IBM: Create, Listen, Interact, Measure

Posted on Monday, May 3rd, 2010 at 10:22 am by Engine Communications recently featured an interview with Ed Linde II about How IBM uncovered “Millions of Dollars” Worth of Sales Leads with Social Media. It was a great interview, and I think that considering a few of Linde’s comments in more depth will add even more value to the interview.

Based on my reading of Linde’s respondes, I’ve extrapolated a lot about how one should be spending time in social media for maximum profit results.  It is important to note that taking this type of content strategy would definitely take more than one person on a social media team.

Content Creation

Linde made an interesting distinction between social media marketing for companies who are B2B or B2C. He mentioned that for B2C, as a marketer you are looking to stimulate interaction and collaboration between participating individuals.  A perfect example of this is the Doritos contest, for which the organization encouraged input from consumers in their creation of a new mystery flavour.

With B2B, on the other hand, you want to create “subject-matter experts”.  These experts provide information in a particular area that people are eager to learn more about, and this knowledge becomes the foundation for making educated business decisions.  A case in point is this blog!

It is crucial to learn how to create web content that adds value to people’s lives.  Ed Linde II’s advice helps those new to this medium to visualize their ideal end goals, but getting there isn’t as easy as snapping your fingers. It takes a lot of thought and time to create a space where people are interested in constantly coming back and interacting.
You may be surprised, but this is not even where you should be spending most of your time!


A key element to Linde’s strategy is listening. In fact, listening should take up most of your time. It can help you get a grasp on the current buzz, lead/sales generation, benchmarking your competition, customer service, or even a potential crisis.

For example, IBM created a program called “Listening for Leads”, in which they assigned volunteer “seekers” to listen to conversations on particular social media sites in order to determine whether there were potential sales opportunities.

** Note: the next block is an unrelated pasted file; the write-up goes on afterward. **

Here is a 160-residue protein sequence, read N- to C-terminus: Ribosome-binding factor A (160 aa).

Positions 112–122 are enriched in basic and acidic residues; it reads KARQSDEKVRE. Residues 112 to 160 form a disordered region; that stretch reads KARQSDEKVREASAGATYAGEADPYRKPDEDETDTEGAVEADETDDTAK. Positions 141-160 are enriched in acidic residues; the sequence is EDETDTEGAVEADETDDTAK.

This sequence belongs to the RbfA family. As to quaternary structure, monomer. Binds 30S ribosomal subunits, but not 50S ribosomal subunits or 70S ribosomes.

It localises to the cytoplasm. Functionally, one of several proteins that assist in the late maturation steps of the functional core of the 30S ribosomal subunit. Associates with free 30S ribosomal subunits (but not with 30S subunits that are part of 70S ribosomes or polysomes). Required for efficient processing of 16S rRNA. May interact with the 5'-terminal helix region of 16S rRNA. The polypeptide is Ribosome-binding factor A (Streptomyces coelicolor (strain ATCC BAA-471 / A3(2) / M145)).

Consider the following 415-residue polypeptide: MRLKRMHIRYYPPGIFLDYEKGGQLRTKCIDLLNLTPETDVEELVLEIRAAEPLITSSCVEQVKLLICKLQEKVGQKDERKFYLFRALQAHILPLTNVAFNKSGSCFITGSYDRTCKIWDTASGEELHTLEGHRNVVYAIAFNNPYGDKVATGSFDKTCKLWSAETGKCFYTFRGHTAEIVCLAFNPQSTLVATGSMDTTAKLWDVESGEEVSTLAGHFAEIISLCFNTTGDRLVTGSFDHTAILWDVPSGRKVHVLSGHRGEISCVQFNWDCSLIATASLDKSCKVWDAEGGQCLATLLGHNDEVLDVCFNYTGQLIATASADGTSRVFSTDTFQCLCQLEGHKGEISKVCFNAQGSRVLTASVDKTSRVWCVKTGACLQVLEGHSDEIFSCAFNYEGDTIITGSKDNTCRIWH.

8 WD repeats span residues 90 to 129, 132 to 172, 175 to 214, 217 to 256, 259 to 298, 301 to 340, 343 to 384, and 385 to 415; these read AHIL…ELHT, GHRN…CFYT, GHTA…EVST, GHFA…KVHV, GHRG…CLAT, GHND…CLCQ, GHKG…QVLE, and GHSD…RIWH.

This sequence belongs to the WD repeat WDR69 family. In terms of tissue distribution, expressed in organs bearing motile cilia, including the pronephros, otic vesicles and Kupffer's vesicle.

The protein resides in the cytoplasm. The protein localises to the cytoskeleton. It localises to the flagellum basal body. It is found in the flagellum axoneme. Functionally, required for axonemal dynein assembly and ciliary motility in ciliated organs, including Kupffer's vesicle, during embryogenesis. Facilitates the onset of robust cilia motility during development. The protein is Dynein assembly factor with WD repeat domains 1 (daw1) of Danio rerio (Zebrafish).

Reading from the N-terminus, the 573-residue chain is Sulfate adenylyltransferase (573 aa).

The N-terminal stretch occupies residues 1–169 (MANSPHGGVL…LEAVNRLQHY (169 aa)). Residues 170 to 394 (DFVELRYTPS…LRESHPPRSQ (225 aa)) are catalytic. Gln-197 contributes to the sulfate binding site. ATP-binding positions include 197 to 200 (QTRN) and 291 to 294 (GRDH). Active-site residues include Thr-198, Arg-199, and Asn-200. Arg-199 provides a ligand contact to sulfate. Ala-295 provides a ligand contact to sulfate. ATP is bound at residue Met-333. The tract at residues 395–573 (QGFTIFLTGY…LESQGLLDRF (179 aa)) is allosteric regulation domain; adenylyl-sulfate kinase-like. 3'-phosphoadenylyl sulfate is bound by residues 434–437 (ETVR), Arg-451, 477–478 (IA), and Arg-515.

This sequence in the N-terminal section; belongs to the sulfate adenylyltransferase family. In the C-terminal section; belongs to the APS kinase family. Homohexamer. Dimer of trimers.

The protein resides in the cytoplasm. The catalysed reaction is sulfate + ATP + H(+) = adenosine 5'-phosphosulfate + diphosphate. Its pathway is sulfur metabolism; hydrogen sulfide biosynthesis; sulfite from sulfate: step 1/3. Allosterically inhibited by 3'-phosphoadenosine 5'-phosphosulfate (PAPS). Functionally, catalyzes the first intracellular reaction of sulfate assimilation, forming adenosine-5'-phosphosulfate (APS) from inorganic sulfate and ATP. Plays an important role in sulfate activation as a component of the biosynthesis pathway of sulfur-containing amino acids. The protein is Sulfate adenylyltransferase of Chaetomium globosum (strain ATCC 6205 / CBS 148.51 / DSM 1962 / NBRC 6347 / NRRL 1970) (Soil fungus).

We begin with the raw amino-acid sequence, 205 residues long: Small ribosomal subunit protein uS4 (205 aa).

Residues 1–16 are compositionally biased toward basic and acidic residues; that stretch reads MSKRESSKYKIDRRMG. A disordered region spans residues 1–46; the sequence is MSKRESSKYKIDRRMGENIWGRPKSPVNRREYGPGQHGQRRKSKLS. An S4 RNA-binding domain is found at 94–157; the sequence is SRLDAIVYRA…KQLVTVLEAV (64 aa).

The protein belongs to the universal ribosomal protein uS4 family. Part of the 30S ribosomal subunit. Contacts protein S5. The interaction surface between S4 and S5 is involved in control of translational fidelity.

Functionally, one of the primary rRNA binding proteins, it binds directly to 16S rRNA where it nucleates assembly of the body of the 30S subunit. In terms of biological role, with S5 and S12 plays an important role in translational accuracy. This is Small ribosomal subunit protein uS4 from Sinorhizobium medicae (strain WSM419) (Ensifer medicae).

Linde stated that the “seekers” are always looking for comments like, “I’m looking to replace my old server” or “Does anyone have any recommendations on what kind of storage device will work in this in type of situation?” or “I’m about to issue a RFP; does anyone have a sample RFP I could work from?”

If you are thinking about adding Listening to your social media strategy, here are some places to start:

Possible Listening Solutions:

Google Alerts: Gives you insight into the latest results discovered by Google over a variety of channels.  You can keep tabs on key words found in the news, blogs, web pages, comments, Google Groups, etc. Basically, when Google Search knows, you’ll know.

Technorati: As far as blogs go, I wouldn’t say Google Alerts is perfect. Technorati is a blogosphere search engine that can definitely give you insight to what opinion leaders are saying about you.

Twitter Search:  You can find a ton of leads on people discussing your area of interest. The trick is to search and monitor the right key words.

Radian6: Is without a doubt the most powerful social media monitoring tool on the market. The tool provides information from a plethora of social media channels including blogs, forums and social networking sites. It uses your keyword searched information and assesses it through powerful analytics and graphical representations. This is a great solution for larger companies; the price tag may be a little high for small businesses.

Trackur: I am not too familiar with this tool but at a price under $200 a month, the tool provides insight on dozens of social media channels. It seems relatively simple to understand.


A good chunk of time in social media will be taken initiating and responding to people on a variety of social networks including your blog, twitter, facebook fanpages, etc. For these responses to be effective, it is important that your “content expert” not act like a salesperson. Linde concurs by saying that, “Most people go to these sites and want the expert to be like a professor and to be as unbiased and antiseptic as possible.”


You will want to spend the remainder of your time tracking and measuring your social media initiatives, for which there are a variety of soft and hard metrics.  Take a look at your objectives and choose a metric that will be useful for measuring your successes.
IBM used sales leads identified.

“We measure against number of sales leads identified. And we rate the lead value from those leads. Then the win revenue and win rate. So there are four key metrics—number of leads created, lead value, win revenue and win rate.”

What are your thoughts about breaking your time down into these four sub-sections?

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